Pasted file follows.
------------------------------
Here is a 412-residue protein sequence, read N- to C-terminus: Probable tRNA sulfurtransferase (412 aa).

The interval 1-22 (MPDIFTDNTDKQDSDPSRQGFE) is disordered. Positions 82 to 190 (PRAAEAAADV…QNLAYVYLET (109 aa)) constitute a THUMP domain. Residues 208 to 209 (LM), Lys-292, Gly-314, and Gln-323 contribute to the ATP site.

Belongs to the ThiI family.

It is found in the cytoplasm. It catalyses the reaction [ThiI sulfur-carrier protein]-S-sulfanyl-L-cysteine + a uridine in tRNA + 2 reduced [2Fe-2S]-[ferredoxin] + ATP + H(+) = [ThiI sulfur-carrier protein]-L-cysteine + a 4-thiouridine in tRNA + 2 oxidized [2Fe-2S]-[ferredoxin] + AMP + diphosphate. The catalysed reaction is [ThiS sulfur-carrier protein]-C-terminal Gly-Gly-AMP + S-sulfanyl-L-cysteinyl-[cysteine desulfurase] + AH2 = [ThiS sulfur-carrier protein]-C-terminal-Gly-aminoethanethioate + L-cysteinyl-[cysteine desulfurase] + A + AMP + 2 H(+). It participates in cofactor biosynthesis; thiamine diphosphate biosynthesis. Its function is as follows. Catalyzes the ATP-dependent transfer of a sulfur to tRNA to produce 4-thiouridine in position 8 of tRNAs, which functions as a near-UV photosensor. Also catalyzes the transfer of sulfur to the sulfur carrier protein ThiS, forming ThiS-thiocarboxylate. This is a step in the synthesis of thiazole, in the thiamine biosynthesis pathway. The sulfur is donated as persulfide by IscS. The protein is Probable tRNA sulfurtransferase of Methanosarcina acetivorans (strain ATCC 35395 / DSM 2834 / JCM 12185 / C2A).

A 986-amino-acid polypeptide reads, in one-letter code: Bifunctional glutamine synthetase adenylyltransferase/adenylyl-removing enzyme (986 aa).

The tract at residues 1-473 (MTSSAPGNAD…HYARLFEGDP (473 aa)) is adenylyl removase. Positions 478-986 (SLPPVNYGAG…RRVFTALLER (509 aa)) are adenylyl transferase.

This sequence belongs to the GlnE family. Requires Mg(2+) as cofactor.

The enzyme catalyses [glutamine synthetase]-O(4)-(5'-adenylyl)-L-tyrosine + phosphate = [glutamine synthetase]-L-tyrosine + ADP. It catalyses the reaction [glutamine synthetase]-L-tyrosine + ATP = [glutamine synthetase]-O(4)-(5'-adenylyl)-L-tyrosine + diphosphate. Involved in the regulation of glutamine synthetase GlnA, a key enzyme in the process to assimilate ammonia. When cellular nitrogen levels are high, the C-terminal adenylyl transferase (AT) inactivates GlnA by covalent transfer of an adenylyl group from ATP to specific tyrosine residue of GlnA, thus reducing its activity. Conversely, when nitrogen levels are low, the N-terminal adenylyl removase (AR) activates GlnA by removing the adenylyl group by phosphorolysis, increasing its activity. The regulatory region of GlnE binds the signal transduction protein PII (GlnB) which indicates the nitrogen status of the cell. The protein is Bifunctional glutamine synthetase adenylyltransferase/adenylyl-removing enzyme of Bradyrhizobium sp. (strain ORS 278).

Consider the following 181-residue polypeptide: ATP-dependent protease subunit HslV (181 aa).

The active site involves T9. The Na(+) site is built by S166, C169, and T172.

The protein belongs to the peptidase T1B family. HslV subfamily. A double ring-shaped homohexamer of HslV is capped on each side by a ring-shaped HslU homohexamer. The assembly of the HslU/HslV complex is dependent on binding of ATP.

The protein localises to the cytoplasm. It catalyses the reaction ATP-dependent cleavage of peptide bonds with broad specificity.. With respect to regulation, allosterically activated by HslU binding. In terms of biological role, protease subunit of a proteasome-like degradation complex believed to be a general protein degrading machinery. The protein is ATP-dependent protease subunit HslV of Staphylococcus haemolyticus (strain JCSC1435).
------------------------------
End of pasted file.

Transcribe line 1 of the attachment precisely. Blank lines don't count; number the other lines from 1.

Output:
Here is a 412-residue protein sequence, read N- to C-terminus: Probable tRNA sulfurtransferase (412 aa).